ACAS talks for RfLi (Elizabeth Line) pay

A purple Elizabeth line roundel. It is displayed on a plain white poster against a brick wall.

TSSA’s negotiators have been at ACAS this week (w/c 7 November) on behalf of Rail for London Infrastructure (RfLi - Elizabeth Line) members, seeking progress in pay talks. 

TSSA is seeking an improved pay offer which takes into account the comparably low pay rates of RFLI staff. A two-year deal has been offered, of 4% for this year and 4.4% for next year. However, workers at MTR – the outsourced part of the Elizabeth Line – received an 8.2% increase this year, Docklands Light Railway (DLR) staff received 9.25% and staff at London Overground have just been offered 6.5%. Staff at MTR, in similar roles to TSSA members in RfLi, are on salaries up to £30,000 more than their RfLi equivalents.

RfLi is an operational arm of the Transport for London network, falling under direct TfL control in the same way that London Underground does – ie it’s a wholly owned operator. TSSA represents management grades including Traffic Managers, Service Infrastructure Managers and Incident Response Managers who are safety critical to running services across London’s new flagship west-east line. 

“This dispute is fundamentally about unfairness and inequality in pay rates across the TfL network”, explained TSSA Organiser and lead negotiator, Mel Taylor. “These grades in RfLi have years of experience yet are paid significantly less than staff doing similar roles across the network – including colleagues on the very same line.”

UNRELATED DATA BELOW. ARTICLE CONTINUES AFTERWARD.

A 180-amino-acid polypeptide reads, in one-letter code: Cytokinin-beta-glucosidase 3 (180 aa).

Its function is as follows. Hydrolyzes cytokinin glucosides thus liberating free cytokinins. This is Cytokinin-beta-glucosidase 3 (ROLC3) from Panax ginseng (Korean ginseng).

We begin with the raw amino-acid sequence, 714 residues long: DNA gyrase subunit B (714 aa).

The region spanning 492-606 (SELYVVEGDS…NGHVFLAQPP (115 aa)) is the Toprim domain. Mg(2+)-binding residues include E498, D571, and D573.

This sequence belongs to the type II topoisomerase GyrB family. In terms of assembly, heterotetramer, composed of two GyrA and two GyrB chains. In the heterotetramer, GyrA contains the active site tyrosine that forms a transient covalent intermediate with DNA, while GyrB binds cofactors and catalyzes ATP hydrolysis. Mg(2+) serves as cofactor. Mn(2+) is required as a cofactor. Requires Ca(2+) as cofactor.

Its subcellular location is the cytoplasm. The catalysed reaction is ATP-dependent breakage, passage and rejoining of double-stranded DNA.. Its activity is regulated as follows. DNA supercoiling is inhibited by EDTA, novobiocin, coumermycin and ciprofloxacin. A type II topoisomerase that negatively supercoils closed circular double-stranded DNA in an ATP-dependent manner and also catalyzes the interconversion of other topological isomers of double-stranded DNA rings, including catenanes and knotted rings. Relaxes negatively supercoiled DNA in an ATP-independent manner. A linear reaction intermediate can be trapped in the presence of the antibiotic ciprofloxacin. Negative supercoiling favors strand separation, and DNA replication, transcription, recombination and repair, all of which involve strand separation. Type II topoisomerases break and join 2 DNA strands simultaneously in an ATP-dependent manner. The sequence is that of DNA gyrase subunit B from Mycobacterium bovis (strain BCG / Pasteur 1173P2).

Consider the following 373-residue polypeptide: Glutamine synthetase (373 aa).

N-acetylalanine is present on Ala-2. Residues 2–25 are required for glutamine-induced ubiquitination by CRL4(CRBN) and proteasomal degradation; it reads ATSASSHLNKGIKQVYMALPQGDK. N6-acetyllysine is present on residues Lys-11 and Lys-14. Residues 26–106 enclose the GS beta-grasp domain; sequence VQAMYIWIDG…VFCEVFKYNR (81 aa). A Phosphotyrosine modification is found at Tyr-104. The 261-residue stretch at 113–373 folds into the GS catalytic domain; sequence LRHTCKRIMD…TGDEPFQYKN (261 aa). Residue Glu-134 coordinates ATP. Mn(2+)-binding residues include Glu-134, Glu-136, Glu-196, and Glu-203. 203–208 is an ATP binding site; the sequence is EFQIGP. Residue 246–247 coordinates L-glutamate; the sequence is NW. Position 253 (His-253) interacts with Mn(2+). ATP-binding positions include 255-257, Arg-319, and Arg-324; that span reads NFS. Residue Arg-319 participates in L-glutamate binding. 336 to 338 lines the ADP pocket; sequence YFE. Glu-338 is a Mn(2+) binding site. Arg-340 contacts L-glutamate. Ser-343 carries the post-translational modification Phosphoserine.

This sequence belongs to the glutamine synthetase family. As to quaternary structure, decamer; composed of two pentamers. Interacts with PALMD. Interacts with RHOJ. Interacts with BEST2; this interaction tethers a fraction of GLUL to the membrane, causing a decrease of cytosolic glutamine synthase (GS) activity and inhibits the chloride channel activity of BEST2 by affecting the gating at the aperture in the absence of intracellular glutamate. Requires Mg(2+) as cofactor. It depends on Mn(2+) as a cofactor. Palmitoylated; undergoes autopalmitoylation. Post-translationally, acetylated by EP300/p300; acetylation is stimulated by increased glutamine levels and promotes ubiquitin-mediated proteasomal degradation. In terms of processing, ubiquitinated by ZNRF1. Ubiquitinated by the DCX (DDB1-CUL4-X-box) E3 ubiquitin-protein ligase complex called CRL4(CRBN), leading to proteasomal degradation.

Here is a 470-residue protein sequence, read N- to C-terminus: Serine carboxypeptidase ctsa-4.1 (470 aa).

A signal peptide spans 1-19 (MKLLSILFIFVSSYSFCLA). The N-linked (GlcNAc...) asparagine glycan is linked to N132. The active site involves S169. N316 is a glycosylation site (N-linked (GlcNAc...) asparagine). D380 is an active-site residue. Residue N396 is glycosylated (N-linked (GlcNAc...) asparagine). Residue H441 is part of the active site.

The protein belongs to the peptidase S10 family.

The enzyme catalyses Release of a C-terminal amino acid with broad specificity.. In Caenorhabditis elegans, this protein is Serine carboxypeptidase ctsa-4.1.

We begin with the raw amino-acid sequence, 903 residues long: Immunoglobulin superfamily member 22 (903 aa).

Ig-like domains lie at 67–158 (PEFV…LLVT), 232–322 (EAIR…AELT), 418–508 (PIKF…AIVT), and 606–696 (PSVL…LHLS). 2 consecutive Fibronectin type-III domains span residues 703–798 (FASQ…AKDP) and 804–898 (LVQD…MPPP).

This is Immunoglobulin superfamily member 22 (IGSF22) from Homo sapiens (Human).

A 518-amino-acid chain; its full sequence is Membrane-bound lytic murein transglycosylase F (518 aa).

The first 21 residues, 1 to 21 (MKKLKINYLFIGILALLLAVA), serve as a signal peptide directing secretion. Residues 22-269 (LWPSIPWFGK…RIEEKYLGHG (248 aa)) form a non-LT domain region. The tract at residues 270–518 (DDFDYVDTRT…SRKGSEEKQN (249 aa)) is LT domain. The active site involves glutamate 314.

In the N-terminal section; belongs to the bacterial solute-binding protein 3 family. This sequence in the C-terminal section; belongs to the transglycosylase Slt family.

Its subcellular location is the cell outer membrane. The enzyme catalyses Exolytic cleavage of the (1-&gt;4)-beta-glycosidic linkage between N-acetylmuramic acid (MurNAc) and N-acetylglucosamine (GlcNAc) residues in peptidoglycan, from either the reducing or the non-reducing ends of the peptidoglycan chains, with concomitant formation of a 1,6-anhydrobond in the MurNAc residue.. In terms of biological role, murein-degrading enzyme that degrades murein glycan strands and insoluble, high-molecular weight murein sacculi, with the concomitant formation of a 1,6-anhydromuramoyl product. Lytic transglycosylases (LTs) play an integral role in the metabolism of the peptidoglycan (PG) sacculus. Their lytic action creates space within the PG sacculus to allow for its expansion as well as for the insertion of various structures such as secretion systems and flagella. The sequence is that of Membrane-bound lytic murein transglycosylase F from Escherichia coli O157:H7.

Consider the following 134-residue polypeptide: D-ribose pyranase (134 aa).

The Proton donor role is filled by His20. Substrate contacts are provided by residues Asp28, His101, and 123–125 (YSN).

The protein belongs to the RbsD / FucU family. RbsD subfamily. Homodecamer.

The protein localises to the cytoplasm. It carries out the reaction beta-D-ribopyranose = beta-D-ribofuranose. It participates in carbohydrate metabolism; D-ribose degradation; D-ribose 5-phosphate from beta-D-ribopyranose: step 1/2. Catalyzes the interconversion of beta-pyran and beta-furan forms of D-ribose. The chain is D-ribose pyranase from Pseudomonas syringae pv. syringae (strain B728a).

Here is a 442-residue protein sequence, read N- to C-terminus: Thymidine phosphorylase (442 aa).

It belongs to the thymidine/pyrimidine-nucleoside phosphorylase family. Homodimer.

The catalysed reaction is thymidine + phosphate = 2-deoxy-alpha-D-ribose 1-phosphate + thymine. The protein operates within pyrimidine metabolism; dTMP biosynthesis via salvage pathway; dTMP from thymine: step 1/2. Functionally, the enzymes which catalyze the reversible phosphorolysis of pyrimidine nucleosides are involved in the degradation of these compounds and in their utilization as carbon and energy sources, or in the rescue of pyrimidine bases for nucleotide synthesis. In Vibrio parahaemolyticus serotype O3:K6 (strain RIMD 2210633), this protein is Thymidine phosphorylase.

TSSA has held an indicative ballot of RFLI members in which they were asked their view on taking industrial action. With a turnout of 90%, members voted 93% in favour of taking strike action and almost 97% in favour of taking action short of strike (ASOS).  

“Our members in RfLi feel very strongly about their treatment when it comes to pay, but health and safety and the threat to pensions are also issues in this dispute”, continued Mel. “The company must know that low pay rates are an issue as they are experiencing very high turnover of staff as people move on to better paid roles elsewhere in the industry. This in turn is having an adverse effect on safe staffing levels. High turnover is putting safety at risk because of the lack of fully trained staff in post, with a recent example of trains running without a Service Infrastructure Manager on shift. They’re also regularly relying on overtime to run core services. There’s a risk of staff burning out.” 

Talks facilitated with conciliation service ACAS have so far failed to bring an improved offer to the table. TSSA is now moving to ballot for industrial action, with the indicative ballot results indicating a strong yes vote and willingness of staff to take action which would cripple services across the Elizabeth Line. 

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